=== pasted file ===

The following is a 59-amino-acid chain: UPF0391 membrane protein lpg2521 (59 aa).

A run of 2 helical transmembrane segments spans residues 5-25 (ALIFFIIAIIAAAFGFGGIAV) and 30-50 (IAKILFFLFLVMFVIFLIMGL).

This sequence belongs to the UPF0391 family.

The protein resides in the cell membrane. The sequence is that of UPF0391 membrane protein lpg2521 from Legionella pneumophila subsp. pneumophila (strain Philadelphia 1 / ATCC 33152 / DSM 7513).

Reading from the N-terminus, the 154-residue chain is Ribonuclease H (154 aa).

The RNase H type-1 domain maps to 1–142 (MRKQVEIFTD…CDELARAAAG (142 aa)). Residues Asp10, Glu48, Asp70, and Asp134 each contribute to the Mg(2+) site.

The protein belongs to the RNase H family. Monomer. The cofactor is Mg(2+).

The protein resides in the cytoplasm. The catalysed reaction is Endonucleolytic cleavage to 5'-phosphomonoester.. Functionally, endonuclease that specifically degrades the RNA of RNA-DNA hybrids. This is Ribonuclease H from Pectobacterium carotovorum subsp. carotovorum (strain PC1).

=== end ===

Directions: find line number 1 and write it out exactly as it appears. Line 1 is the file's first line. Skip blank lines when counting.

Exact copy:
The following is a 59-amino-acid chain: UPF0391 membrane protein lpg2521 (59 aa).